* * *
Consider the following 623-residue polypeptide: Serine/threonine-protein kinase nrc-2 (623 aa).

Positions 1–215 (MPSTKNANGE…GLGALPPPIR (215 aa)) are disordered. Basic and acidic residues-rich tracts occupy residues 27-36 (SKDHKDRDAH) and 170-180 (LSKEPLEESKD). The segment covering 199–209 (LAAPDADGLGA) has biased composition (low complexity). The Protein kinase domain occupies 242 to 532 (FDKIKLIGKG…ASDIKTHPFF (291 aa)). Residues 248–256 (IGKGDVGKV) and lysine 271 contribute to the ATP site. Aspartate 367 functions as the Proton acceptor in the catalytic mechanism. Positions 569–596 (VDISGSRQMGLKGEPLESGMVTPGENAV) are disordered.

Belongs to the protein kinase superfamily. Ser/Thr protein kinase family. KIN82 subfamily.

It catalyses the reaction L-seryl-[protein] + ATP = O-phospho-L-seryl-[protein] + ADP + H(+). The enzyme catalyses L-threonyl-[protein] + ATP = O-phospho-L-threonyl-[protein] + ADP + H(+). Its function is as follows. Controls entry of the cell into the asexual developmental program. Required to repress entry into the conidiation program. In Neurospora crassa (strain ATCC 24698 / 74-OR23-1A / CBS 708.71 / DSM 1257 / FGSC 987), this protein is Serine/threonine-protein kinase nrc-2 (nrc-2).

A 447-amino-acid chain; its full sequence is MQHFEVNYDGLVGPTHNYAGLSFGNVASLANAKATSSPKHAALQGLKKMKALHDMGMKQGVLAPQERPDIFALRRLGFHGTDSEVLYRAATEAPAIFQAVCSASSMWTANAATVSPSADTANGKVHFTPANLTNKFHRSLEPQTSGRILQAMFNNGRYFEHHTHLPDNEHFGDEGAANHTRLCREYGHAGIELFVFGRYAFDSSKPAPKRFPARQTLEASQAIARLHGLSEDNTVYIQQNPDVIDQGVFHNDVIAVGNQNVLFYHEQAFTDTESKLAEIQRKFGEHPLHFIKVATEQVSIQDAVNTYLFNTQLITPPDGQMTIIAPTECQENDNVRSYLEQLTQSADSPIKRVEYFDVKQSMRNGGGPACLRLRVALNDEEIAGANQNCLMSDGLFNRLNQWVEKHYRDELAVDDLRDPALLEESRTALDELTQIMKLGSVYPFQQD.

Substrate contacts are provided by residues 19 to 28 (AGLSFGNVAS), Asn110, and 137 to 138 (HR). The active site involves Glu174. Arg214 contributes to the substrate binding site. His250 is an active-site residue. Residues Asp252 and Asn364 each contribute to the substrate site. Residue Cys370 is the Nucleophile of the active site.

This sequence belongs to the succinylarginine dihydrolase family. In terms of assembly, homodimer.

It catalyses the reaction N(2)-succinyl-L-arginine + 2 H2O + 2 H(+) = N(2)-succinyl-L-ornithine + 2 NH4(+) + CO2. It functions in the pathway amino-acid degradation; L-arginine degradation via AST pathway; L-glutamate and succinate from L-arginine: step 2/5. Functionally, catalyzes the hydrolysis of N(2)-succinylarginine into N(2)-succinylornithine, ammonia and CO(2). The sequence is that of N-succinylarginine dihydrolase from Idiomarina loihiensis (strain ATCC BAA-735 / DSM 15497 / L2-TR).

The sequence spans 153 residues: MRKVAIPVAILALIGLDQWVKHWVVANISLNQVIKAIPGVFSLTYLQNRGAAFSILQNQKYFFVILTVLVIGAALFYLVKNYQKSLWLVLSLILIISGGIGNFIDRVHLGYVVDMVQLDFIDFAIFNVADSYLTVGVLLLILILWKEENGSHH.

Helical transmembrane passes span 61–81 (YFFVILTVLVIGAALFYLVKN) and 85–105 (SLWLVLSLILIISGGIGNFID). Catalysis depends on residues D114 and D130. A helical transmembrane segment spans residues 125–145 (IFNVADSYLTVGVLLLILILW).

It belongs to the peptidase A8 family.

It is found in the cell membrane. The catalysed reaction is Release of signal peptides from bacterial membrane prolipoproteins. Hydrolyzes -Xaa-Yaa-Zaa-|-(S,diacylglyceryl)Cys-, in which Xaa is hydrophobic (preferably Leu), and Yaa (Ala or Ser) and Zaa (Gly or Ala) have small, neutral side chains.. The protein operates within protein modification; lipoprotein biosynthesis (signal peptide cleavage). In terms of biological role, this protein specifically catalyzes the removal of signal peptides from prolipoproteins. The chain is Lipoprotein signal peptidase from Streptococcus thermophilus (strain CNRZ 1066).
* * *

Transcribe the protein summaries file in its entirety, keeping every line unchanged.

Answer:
Consider the following 623-residue polypeptide: Serine/threonine-protein kinase nrc-2 (623 aa).

Positions 1–215 (MPSTKNANGE…GLGALPPPIR (215 aa)) are disordered. Basic and acidic residues-rich tracts occupy residues 27-36 (SKDHKDRDAH) and 170-180 (LSKEPLEESKD). The segment covering 199–209 (LAAPDADGLGA) has biased composition (low complexity). The Protein kinase domain occupies 242 to 532 (FDKIKLIGKG…ASDIKTHPFF (291 aa)). Residues 248–256 (IGKGDVGKV) and lysine 271 contribute to the ATP site. Aspartate 367 functions as the Proton acceptor in the catalytic mechanism. Positions 569–596 (VDISGSRQMGLKGEPLESGMVTPGENAV) are disordered.

Belongs to the protein kinase superfamily. Ser/Thr protein kinase family. KIN82 subfamily.

It catalyses the reaction L-seryl-[protein] + ATP = O-phospho-L-seryl-[protein] + ADP + H(+). The enzyme catalyses L-threonyl-[protein] + ATP = O-phospho-L-threonyl-[protein] + ADP + H(+). Its function is as follows. Controls entry of the cell into the asexual developmental program. Required to repress entry into the conidiation program. In Neurospora crassa (strain ATCC 24698 / 74-OR23-1A / CBS 708.71 / DSM 1257 / FGSC 987), this protein is Serine/threonine-protein kinase nrc-2 (nrc-2).

A 447-amino-acid chain; its full sequence is MQHFEVNYDGLVGPTHNYAGLSFGNVASLANAKATSSPKHAALQGLKKMKALHDMGMKQGVLAPQERPDIFALRRLGFHGTDSEVLYRAATEAPAIFQAVCSASSMWTANAATVSPSADTANGKVHFTPANLTNKFHRSLEPQTSGRILQAMFNNGRYFEHHTHLPDNEHFGDEGAANHTRLCREYGHAGIELFVFGRYAFDSSKPAPKRFPARQTLEASQAIARLHGLSEDNTVYIQQNPDVIDQGVFHNDVIAVGNQNVLFYHEQAFTDTESKLAEIQRKFGEHPLHFIKVATEQVSIQDAVNTYLFNTQLITPPDGQMTIIAPTECQENDNVRSYLEQLTQSADSPIKRVEYFDVKQSMRNGGGPACLRLRVALNDEEIAGANQNCLMSDGLFNRLNQWVEKHYRDELAVDDLRDPALLEESRTALDELTQIMKLGSVYPFQQD.

Substrate contacts are provided by residues 19 to 28 (AGLSFGNVAS), Asn110, and 137 to 138 (HR). The active site involves Glu174. Arg214 contributes to the substrate binding site. His250 is an active-site residue. Residues Asp252 and Asn364 each contribute to the substrate site. Residue Cys370 is the Nucleophile of the active site.

This sequence belongs to the succinylarginine dihydrolase family. In terms of assembly, homodimer.

It catalyses the reaction N(2)-succinyl-L-arginine + 2 H2O + 2 H(+) = N(2)-succinyl-L-ornithine + 2 NH4(+) + CO2. It functions in the pathway amino-acid degradation; L-arginine degradation via AST pathway; L-glutamate and succinate from L-arginine: step 2/5. Functionally, catalyzes the hydrolysis of N(2)-succinylarginine into N(2)-succinylornithine, ammonia and CO(2). The sequence is that of N-succinylarginine dihydrolase from Idiomarina loihiensis (strain ATCC BAA-735 / DSM 15497 / L2-TR).

The sequence spans 153 residues: MRKVAIPVAILALIGLDQWVKHWVVANISLNQVIKAIPGVFSLTYLQNRGAAFSILQNQKYFFVILTVLVIGAALFYLVKNYQKSLWLVLSLILIISGGIGNFIDRVHLGYVVDMVQLDFIDFAIFNVADSYLTVGVLLLILILWKEENGSHH.

Helical transmembrane passes span 61–81 (YFFVILTVLVIGAALFYLVKN) and 85–105 (SLWLVLSLILIISGGIGNFID). Catalysis depends on residues D114 and D130. A helical transmembrane segment spans residues 125–145 (IFNVADSYLTVGVLLLILILW).

It belongs to the peptidase A8 family.

It is found in the cell membrane. The catalysed reaction is Release of signal peptides from bacterial membrane prolipoproteins. Hydrolyzes -Xaa-Yaa-Zaa-|-(S,diacylglyceryl)Cys-, in which Xaa is hydrophobic (preferably Leu), and Yaa (Ala or Ser) and Zaa (Gly or Ala) have small, neutral side chains.. The protein operates within protein modification; lipoprotein biosynthesis (signal peptide cleavage). In terms of biological role, this protein specifically catalyzes the removal of signal peptides from prolipoproteins. The chain is Lipoprotein signal peptidase from Streptococcus thermophilus (strain CNRZ 1066).